OSAGE | Using a combination of art, music, reading – and fun – author and songwriter Chad Elliott led three schools’ worth of elementary school students on a journey into new worlds as part of a literacy residency last week.
A culmination of those sessions happened Sept. 24, when students from the county’s schools and their parents and teachers gathered at the Krapek Family Fine Arts Center at the Cedar River Complex in Osage to celebrate their time with Elliott, called “Wilderman’s Treetop Tales Literacy Night.” His time in Mitchell County was sponsored by the Fine Arts Council of Mitchell County.
Elliott met with the students in Osage, Riceville and St. Ansgar throughout the week. Using music and portions of his own works to trigger imaginations, students created animal characters whose images appeared not only in paintings created by Elliott in each school, but that also came alive in songs that were performed by Elliott and students.
“Grumpy Dog … felt like a can of dog food left too long on the shelf … that dog went round and round, but no friends could be found,” was one verse from the St. Ansgar creation.
From Osage came characters such as Donkley the Donkey, Chet the Cow and Chief the Dog, who sang, “Why can’t we be friends? What can’t we be friends? Why can’t we be friends? Friends until the end.”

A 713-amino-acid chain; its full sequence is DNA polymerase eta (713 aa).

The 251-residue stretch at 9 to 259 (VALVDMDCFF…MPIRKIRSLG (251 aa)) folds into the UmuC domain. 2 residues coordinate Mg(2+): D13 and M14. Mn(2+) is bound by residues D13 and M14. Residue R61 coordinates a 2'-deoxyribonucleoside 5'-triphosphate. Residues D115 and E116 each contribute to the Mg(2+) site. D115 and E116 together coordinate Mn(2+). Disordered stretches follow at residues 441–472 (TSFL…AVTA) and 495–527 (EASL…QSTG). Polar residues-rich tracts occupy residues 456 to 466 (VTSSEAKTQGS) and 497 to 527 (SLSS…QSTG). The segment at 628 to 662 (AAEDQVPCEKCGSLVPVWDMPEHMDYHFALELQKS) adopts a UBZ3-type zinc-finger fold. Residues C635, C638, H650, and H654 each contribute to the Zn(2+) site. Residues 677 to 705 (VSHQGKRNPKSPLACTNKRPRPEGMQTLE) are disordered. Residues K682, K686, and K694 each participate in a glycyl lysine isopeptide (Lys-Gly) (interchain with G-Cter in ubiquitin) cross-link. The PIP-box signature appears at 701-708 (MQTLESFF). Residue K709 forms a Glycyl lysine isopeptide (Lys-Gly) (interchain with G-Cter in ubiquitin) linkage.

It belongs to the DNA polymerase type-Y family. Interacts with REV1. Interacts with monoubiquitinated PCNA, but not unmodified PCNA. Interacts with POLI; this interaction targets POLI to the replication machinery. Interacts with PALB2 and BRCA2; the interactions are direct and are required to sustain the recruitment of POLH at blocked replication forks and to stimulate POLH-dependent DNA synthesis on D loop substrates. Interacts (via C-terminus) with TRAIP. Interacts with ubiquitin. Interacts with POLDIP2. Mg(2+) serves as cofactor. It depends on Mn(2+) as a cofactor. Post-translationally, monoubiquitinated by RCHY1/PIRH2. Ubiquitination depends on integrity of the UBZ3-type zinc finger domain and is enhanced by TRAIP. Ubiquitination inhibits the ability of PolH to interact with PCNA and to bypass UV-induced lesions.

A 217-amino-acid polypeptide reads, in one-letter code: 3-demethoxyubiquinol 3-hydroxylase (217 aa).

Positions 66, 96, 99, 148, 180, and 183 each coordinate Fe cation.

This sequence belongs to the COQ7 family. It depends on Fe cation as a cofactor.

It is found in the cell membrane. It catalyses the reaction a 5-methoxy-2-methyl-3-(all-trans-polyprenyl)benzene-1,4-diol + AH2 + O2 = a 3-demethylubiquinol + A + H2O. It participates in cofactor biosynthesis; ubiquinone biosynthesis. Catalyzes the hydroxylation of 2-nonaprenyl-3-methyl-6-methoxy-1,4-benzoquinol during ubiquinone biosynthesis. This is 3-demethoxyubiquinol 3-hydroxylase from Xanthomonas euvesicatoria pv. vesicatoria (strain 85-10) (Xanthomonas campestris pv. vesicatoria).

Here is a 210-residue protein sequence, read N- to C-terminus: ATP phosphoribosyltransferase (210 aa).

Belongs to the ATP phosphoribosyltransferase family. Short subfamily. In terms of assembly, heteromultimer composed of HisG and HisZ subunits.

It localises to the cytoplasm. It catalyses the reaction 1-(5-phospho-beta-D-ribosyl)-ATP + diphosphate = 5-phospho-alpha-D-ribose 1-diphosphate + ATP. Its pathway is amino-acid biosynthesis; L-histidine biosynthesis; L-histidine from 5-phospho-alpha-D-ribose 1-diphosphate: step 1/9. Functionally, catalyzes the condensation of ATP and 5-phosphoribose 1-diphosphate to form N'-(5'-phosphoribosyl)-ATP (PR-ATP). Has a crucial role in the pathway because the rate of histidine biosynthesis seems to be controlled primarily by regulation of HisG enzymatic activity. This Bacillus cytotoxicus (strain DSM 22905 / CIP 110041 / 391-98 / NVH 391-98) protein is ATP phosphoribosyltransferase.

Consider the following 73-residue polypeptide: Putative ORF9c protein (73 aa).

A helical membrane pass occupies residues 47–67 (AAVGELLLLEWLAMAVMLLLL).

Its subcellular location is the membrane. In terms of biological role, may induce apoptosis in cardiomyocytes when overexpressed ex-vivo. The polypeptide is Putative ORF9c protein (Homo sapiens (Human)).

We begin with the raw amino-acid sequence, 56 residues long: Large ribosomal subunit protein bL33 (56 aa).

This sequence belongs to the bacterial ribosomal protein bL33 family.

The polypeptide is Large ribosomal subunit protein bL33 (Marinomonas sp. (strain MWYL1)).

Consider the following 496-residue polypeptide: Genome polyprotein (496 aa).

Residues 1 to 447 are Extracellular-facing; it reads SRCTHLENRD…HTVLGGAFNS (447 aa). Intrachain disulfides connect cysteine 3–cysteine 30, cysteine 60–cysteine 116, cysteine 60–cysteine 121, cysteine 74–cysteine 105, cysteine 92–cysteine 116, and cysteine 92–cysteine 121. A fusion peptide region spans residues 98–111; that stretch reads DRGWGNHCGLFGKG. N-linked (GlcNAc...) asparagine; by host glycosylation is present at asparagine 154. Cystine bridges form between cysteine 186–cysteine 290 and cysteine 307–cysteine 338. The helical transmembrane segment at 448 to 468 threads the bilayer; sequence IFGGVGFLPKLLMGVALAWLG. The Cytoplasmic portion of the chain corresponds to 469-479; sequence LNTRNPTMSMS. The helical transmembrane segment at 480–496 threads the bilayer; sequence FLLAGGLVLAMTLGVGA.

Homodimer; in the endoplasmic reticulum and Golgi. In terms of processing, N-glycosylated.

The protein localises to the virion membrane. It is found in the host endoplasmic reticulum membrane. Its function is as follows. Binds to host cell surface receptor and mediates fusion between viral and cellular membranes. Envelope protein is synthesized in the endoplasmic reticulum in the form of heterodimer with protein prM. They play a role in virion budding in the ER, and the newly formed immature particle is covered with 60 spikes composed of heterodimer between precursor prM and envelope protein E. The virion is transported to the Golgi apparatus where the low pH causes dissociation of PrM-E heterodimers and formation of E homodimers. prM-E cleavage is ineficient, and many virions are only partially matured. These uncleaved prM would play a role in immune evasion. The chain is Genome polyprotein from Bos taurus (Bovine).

Riceville students liked the idea of having their characters dress in goofy Halloween costumes.
“So let’s throw a party!” was their chorus.
“We got very creative; and it all came from the minds of your children,” said Elliott, who played the songs on guitar.
Songs were filled with colorful animals whose antics showed up in paintings. School by school, students were invited to the stage to sing along with the songs they created. Paintings for each school were displayed on stage as well.
Elliott wove lessons into his presentation. When talking about one of his own songs about a grumpy tomcat, he told the students that “you have to learn to love the grumpy people in your life.”
In a question and answer session after the performance, he told kids about the value of practicing something if they wanted to be good at it, and that making mistakes was not a bad thing; in fact, he said, “it’s the best way to learn.”
Elliott, 41, a native of Coon Rapids, has served as an artist in residence in variety of venues and his artwork has been seen in illustrations of his own books – his second in a series of “Wilderman’s Treetop Tales” will soon be released – as well as in commissioned works. He is a touring singer and songwriter who has performed in over 150 live shows.
Awards for his songwriting include the songwriting contest held as part of the Woody Guthrie Folk Festival; he was also a third place winner in the International Song Contest and won an Iowa Motion Picture award for best soundtrack.
Glenda Ross, a board member with the fine arts council, applauded his time with students. She said Elliott worked hard with students, who clearly enjoyed the time with him.
“I think he created 30 different songs in three days with the students,” she said. “It was pretty amazing.”